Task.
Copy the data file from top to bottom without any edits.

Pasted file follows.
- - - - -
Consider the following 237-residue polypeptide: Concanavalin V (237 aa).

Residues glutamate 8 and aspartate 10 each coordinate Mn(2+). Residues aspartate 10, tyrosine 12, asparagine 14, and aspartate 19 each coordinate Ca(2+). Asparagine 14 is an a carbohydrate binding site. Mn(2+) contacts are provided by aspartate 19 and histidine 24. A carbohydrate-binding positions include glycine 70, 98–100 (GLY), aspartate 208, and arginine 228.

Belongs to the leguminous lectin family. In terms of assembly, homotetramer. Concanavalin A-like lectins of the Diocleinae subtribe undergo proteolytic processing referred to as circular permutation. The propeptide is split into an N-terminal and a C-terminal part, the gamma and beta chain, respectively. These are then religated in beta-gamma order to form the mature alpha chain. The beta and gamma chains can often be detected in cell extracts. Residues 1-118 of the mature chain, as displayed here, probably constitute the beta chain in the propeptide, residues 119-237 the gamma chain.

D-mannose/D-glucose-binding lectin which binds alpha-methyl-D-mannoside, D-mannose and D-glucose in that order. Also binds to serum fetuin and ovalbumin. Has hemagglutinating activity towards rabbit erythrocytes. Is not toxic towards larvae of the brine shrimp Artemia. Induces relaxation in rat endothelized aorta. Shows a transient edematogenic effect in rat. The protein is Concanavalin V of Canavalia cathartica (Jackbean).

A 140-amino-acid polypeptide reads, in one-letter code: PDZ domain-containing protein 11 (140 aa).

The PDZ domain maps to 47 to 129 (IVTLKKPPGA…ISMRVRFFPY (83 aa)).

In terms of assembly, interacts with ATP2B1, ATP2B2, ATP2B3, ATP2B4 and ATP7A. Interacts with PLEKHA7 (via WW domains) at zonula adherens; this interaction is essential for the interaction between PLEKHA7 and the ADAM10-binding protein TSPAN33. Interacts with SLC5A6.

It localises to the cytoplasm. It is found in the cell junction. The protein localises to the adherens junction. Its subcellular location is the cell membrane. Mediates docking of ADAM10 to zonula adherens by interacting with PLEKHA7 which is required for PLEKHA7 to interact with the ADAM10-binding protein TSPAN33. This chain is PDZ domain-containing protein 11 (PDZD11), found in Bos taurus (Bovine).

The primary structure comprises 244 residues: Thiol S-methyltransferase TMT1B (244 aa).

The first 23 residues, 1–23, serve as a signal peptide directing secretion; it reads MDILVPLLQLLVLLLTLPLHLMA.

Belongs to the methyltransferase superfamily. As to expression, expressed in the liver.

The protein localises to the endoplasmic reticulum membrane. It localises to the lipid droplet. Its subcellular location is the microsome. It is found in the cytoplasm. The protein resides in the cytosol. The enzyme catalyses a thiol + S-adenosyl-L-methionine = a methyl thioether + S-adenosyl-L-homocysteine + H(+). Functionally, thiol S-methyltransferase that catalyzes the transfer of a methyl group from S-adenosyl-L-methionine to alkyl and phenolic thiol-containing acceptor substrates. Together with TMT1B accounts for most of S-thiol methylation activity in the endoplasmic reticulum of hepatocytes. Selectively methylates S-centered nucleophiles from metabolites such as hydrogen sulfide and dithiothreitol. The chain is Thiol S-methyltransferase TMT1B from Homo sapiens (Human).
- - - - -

Consider the following 237-residue polypeptide: Concanavalin V (237 aa).

Residues glutamate 8 and aspartate 10 each coordinate Mn(2+). Residues aspartate 10, tyrosine 12, asparagine 14, and aspartate 19 each coordinate Ca(2+). Asparagine 14 is an a carbohydrate binding site. Mn(2+) contacts are provided by aspartate 19 and histidine 24. A carbohydrate-binding positions include glycine 70, 98–100 (GLY), aspartate 208, and arginine 228.

Belongs to the leguminous lectin family. In terms of assembly, homotetramer. Concanavalin A-like lectins of the Diocleinae subtribe undergo proteolytic processing referred to as circular permutation. The propeptide is split into an N-terminal and a C-terminal part, the gamma and beta chain, respectively. These are then religated in beta-gamma order to form the mature alpha chain. The beta and gamma chains can often be detected in cell extracts. Residues 1-118 of the mature chain, as displayed here, probably constitute the beta chain in the propeptide, residues 119-237 the gamma chain.

D-mannose/D-glucose-binding lectin which binds alpha-methyl-D-mannoside, D-mannose and D-glucose in that order. Also binds to serum fetuin and ovalbumin. Has hemagglutinating activity towards rabbit erythrocytes. Is not toxic towards larvae of the brine shrimp Artemia. Induces relaxation in rat endothelized aorta. Shows a transient edematogenic effect in rat. The protein is Concanavalin V of Canavalia cathartica (Jackbean).

A 140-amino-acid polypeptide reads, in one-letter code: PDZ domain-containing protein 11 (140 aa).

The PDZ domain maps to 47 to 129 (IVTLKKPPGA…ISMRVRFFPY (83 aa)).

In terms of assembly, interacts with ATP2B1, ATP2B2, ATP2B3, ATP2B4 and ATP7A. Interacts with PLEKHA7 (via WW domains) at zonula adherens; this interaction is essential for the interaction between PLEKHA7 and the ADAM10-binding protein TSPAN33. Interacts with SLC5A6.

It localises to the cytoplasm. It is found in the cell junction. The protein localises to the adherens junction. Its subcellular location is the cell membrane. Mediates docking of ADAM10 to zonula adherens by interacting with PLEKHA7 which is required for PLEKHA7 to interact with the ADAM10-binding protein TSPAN33. This chain is PDZ domain-containing protein 11 (PDZD11), found in Bos taurus (Bovine).

The primary structure comprises 244 residues: Thiol S-methyltransferase TMT1B (244 aa).

The first 23 residues, 1–23, serve as a signal peptide directing secretion; it reads MDILVPLLQLLVLLLTLPLHLMA.

Belongs to the methyltransferase superfamily. As to expression, expressed in the liver.

The protein localises to the endoplasmic reticulum membrane. It localises to the lipid droplet. Its subcellular location is the microsome. It is found in the cytoplasm. The protein resides in the cytosol. The enzyme catalyses a thiol + S-adenosyl-L-methionine = a methyl thioether + S-adenosyl-L-homocysteine + H(+). Functionally, thiol S-methyltransferase that catalyzes the transfer of a methyl group from S-adenosyl-L-methionine to alkyl and phenolic thiol-containing acceptor substrates. Together with TMT1B accounts for most of S-thiol methylation activity in the endoplasmic reticulum of hepatocytes. Selectively methylates S-centered nucleophiles from metabolites such as hydrogen sulfide and dithiothreitol. The chain is Thiol S-methyltransferase TMT1B from Homo sapiens (Human).